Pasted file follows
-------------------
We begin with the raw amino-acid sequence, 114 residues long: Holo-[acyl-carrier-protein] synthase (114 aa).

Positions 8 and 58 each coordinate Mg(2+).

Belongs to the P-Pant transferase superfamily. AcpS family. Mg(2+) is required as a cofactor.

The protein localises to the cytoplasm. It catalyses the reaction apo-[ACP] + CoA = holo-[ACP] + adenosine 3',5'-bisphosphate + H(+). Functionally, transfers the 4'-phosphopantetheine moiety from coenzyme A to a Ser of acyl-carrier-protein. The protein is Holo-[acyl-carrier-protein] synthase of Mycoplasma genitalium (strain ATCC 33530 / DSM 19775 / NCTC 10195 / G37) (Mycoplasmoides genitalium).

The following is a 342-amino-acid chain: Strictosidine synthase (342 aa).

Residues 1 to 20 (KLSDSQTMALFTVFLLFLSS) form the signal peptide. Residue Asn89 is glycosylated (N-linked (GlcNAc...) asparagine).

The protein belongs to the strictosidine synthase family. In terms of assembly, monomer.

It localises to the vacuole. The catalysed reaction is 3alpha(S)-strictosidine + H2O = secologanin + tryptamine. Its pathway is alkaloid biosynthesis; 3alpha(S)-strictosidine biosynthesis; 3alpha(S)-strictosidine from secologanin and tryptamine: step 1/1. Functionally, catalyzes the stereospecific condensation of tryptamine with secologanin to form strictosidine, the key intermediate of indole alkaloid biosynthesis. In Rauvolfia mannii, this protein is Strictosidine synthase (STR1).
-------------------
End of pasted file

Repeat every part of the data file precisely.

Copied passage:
We begin with the raw amino-acid sequence, 114 residues long: Holo-[acyl-carrier-protein] synthase (114 aa).

Positions 8 and 58 each coordinate Mg(2+).

Belongs to the P-Pant transferase superfamily. AcpS family. Mg(2+) is required as a cofactor.

The protein localises to the cytoplasm. It catalyses the reaction apo-[ACP] + CoA = holo-[ACP] + adenosine 3',5'-bisphosphate + H(+). Functionally, transfers the 4'-phosphopantetheine moiety from coenzyme A to a Ser of acyl-carrier-protein. The protein is Holo-[acyl-carrier-protein] synthase of Mycoplasma genitalium (strain ATCC 33530 / DSM 19775 / NCTC 10195 / G37) (Mycoplasmoides genitalium).

The following is a 342-amino-acid chain: Strictosidine synthase (342 aa).

Residues 1 to 20 (KLSDSQTMALFTVFLLFLSS) form the signal peptide. Residue Asn89 is glycosylated (N-linked (GlcNAc...) asparagine).

The protein belongs to the strictosidine synthase family. In terms of assembly, monomer.

It localises to the vacuole. The catalysed reaction is 3alpha(S)-strictosidine + H2O = secologanin + tryptamine. Its pathway is alkaloid biosynthesis; 3alpha(S)-strictosidine biosynthesis; 3alpha(S)-strictosidine from secologanin and tryptamine: step 1/1. Functionally, catalyzes the stereospecific condensation of tryptamine with secologanin to form strictosidine, the key intermediate of indole alkaloid biosynthesis. In Rauvolfia mannii, this protein is Strictosidine synthase (STR1).